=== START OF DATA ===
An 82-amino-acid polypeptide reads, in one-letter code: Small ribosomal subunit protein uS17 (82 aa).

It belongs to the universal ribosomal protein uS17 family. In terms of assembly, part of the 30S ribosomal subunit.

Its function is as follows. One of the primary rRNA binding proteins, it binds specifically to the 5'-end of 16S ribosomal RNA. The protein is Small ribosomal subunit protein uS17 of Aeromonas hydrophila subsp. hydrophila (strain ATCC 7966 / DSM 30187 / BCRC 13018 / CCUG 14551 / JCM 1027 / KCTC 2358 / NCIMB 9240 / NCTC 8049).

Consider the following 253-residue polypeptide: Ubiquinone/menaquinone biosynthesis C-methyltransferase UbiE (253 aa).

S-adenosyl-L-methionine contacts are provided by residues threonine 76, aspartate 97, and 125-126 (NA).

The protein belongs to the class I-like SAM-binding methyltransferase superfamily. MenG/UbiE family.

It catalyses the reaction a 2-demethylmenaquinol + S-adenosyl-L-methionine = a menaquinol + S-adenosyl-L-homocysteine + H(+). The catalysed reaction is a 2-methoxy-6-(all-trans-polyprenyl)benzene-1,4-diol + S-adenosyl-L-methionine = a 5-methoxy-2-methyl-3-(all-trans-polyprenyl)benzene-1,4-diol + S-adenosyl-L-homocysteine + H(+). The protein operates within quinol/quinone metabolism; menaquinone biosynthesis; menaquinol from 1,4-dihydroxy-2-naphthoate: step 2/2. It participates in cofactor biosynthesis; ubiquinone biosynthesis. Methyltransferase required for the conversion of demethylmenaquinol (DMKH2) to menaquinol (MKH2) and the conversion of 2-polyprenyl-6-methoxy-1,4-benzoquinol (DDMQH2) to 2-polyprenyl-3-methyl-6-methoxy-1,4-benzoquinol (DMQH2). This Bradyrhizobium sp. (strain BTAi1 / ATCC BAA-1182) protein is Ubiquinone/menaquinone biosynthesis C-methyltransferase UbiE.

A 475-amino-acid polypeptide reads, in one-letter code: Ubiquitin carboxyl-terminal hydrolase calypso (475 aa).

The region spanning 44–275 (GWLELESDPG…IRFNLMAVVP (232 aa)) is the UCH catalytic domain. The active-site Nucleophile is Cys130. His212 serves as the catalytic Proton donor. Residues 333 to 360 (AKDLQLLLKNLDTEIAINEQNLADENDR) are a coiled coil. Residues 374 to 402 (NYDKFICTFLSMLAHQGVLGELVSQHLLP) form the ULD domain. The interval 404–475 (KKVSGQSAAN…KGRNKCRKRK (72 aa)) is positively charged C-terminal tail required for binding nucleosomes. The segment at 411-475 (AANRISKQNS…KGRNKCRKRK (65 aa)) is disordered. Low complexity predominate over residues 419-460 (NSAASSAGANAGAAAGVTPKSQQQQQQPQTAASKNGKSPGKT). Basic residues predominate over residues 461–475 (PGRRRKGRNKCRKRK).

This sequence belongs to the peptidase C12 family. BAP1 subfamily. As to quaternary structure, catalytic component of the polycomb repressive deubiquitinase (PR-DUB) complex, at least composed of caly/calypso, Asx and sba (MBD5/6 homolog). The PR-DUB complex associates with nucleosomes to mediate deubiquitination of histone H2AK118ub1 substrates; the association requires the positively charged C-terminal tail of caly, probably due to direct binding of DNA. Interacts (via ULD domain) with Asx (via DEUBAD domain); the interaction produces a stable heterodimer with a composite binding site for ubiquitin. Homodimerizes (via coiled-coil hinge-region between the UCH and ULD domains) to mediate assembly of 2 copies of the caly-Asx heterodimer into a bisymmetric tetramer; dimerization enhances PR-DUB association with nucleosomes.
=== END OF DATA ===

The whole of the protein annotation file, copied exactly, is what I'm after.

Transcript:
An 82-amino-acid polypeptide reads, in one-letter code: Small ribosomal subunit protein uS17 (82 aa).

It belongs to the universal ribosomal protein uS17 family. In terms of assembly, part of the 30S ribosomal subunit.

Its function is as follows. One of the primary rRNA binding proteins, it binds specifically to the 5'-end of 16S ribosomal RNA. The protein is Small ribosomal subunit protein uS17 of Aeromonas hydrophila subsp. hydrophila (strain ATCC 7966 / DSM 30187 / BCRC 13018 / CCUG 14551 / JCM 1027 / KCTC 2358 / NCIMB 9240 / NCTC 8049).

Consider the following 253-residue polypeptide: Ubiquinone/menaquinone biosynthesis C-methyltransferase UbiE (253 aa).

S-adenosyl-L-methionine contacts are provided by residues threonine 76, aspartate 97, and 125-126 (NA).

The protein belongs to the class I-like SAM-binding methyltransferase superfamily. MenG/UbiE family.

It catalyses the reaction a 2-demethylmenaquinol + S-adenosyl-L-methionine = a menaquinol + S-adenosyl-L-homocysteine + H(+). The catalysed reaction is a 2-methoxy-6-(all-trans-polyprenyl)benzene-1,4-diol + S-adenosyl-L-methionine = a 5-methoxy-2-methyl-3-(all-trans-polyprenyl)benzene-1,4-diol + S-adenosyl-L-homocysteine + H(+). The protein operates within quinol/quinone metabolism; menaquinone biosynthesis; menaquinol from 1,4-dihydroxy-2-naphthoate: step 2/2. It participates in cofactor biosynthesis; ubiquinone biosynthesis. Methyltransferase required for the conversion of demethylmenaquinol (DMKH2) to menaquinol (MKH2) and the conversion of 2-polyprenyl-6-methoxy-1,4-benzoquinol (DDMQH2) to 2-polyprenyl-3-methyl-6-methoxy-1,4-benzoquinol (DMQH2). This Bradyrhizobium sp. (strain BTAi1 / ATCC BAA-1182) protein is Ubiquinone/menaquinone biosynthesis C-methyltransferase UbiE.

A 475-amino-acid polypeptide reads, in one-letter code: Ubiquitin carboxyl-terminal hydrolase calypso (475 aa).

The region spanning 44–275 (GWLELESDPG…IRFNLMAVVP (232 aa)) is the UCH catalytic domain. The active-site Nucleophile is Cys130. His212 serves as the catalytic Proton donor. Residues 333 to 360 (AKDLQLLLKNLDTEIAINEQNLADENDR) are a coiled coil. Residues 374 to 402 (NYDKFICTFLSMLAHQGVLGELVSQHLLP) form the ULD domain. The interval 404–475 (KKVSGQSAAN…KGRNKCRKRK (72 aa)) is positively charged C-terminal tail required for binding nucleosomes. The segment at 411-475 (AANRISKQNS…KGRNKCRKRK (65 aa)) is disordered. Low complexity predominate over residues 419-460 (NSAASSAGANAGAAAGVTPKSQQQQQQPQTAASKNGKSPGKT). Basic residues predominate over residues 461–475 (PGRRRKGRNKCRKRK).

This sequence belongs to the peptidase C12 family. BAP1 subfamily. As to quaternary structure, catalytic component of the polycomb repressive deubiquitinase (PR-DUB) complex, at least composed of caly/calypso, Asx and sba (MBD5/6 homolog). The PR-DUB complex associates with nucleosomes to mediate deubiquitination of histone H2AK118ub1 substrates; the association requires the positively charged C-terminal tail of caly, probably due to direct binding of DNA. Interacts (via ULD domain) with Asx (via DEUBAD domain); the interaction produces a stable heterodimer with a composite binding site for ubiquitin. Homodimerizes (via coiled-coil hinge-region between the UCH and ULD domains) to mediate assembly of 2 copies of the caly-Asx heterodimer into a bisymmetric tetramer; dimerization enhances PR-DUB association with nucleosomes.